Friday, 14 December 2007

Drake circumnavigation

David Berson

On November 14, 1577, Francis Drake departed London with 164 men and boys aboard five small ships. He was bound on a voyage around the world, but only Queen Elizabeth and a few highly-placed ministers knew that. The public announcement was that Drake was headed to Egypt to commence trading. This ploy was necessary to forestall war with Spain should King Phillip find out about Drake's real mission: To find the Strait of Anián, the western terminus of the fabled Northwest Passage. Drake had been a thorn in the side of the Spanish, and they viewed his departure with alarm. When Drake returned to England three years later with only one ship — the redoubtable Golden Hinde — he had plundered the Spanish colonies and completed a great circumnavigation. Drake broke the stranglehold the Spanish had in South America. More importantly, he opened trade with the Spice Islands. He both confounded and escaped the Spanish and the Portuguese. He arrived home safely, was knighted and became rich and famous. Not bad for someone who was basically a pirate! He never found the Strait of Anián. The method of navigation Drake and his contemporaries used was really nothing more than what we call dead reckoning. They had magnetic compasses, and course, speed and distance were still tried-and-true means of finding one's way. Some navigators used cross staffs to take a midday or noon sight. This was used to find latitude.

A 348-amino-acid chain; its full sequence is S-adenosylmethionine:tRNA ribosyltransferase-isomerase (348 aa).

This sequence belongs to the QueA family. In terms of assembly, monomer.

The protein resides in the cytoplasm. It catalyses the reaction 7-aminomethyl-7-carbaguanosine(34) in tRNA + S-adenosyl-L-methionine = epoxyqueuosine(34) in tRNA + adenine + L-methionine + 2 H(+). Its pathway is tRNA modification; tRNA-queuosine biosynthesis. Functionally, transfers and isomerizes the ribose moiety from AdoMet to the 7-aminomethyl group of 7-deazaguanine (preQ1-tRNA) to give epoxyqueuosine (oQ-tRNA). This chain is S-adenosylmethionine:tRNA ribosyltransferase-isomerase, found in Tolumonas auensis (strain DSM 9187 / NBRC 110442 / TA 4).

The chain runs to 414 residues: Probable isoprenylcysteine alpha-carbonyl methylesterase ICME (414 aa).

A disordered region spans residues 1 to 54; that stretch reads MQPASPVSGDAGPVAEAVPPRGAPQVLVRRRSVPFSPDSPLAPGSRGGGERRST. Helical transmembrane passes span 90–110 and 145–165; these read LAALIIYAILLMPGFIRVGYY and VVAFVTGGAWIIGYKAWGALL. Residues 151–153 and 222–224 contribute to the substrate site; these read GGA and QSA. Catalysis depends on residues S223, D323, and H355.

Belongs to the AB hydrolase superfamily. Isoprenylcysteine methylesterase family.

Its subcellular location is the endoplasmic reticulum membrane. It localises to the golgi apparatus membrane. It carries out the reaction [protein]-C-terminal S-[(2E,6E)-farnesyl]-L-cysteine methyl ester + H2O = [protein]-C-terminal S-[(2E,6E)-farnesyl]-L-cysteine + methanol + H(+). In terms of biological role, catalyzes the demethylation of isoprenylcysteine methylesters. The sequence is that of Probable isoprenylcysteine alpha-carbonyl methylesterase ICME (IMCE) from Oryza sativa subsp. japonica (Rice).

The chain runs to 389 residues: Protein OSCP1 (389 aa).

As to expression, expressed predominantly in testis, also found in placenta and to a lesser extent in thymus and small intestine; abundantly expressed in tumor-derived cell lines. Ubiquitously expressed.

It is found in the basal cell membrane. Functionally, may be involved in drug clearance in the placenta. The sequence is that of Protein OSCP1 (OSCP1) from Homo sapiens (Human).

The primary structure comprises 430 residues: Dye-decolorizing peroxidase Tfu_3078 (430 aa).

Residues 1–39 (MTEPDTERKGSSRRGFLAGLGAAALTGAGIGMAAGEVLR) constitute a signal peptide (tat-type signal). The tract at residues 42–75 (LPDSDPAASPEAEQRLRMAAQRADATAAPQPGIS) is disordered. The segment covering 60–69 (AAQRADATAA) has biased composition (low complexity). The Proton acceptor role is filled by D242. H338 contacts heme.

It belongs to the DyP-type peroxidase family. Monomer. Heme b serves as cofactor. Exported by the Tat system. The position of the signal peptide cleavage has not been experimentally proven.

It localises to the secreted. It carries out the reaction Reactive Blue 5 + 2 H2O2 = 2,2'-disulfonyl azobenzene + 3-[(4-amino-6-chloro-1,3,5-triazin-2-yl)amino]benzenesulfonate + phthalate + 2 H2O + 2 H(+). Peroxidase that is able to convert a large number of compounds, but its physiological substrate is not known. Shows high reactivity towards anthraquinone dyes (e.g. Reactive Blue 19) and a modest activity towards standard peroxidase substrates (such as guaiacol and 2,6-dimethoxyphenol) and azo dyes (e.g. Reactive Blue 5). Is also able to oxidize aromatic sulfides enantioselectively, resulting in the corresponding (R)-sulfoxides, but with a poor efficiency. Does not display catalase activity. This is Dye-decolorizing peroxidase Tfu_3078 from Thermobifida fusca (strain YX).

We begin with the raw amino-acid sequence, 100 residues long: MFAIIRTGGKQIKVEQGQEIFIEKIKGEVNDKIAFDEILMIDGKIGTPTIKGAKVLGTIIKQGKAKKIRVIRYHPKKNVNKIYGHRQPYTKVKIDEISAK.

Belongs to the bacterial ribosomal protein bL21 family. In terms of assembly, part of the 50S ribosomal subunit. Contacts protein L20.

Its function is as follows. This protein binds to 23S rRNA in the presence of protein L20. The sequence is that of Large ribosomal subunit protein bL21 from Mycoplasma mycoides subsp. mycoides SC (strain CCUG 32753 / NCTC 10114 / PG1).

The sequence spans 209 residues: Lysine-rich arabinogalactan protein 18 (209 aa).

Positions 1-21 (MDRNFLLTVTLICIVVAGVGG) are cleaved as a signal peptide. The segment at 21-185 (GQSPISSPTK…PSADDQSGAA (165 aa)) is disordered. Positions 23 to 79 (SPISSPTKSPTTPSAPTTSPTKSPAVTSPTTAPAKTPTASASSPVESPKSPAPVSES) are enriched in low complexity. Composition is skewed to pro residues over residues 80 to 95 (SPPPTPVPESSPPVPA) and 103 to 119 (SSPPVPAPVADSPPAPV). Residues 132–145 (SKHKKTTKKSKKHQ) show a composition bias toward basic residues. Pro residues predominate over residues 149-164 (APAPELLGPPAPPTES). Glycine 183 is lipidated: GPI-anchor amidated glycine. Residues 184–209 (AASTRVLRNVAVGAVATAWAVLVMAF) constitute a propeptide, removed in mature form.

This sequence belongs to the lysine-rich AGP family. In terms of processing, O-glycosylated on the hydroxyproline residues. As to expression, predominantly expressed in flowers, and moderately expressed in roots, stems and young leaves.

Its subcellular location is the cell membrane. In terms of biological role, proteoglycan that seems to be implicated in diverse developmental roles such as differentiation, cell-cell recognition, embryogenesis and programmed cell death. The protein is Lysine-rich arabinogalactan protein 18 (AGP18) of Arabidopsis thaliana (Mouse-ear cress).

From noon observations of the sun, the height of the sun was entered into an early version of the Nautical Almanac where the declination was recorded. This precursor to the present day Nautical Almanac was called "Almanac and Prognostications.” Using these published tables, an observed altitude was established. Under the best of circumstances, a skillful navigator could determine latitude to within 15 nautical miles.

We will do a noon sight, using a sextant and using the 2006 Nautical Almanac. The height of eye on Golden Hinde is 20 feet. Drake is in the Atlantic Ocean bound for the Strait of Magellan. The day is December 20, and he is at a DR position of south 20° 50' by west 35° 15'. The Hs of the sun at noon is 87° 12.2'. We are shooting, for argument's sake, a lower limb of the sun. Also to make the sight easier to solve, let us assume that the time of the sight is at 14:18 GMT.

A: What is the Ho(observed altitude) of the sun?
B: What is the latitude?

Reproduced courtesy 'Ocean Navigator' magazine

You can read more about the early mariners' navigation methods in my ebook 'Voyage of the Little Ship 'Tere Moana' on my website

No comments: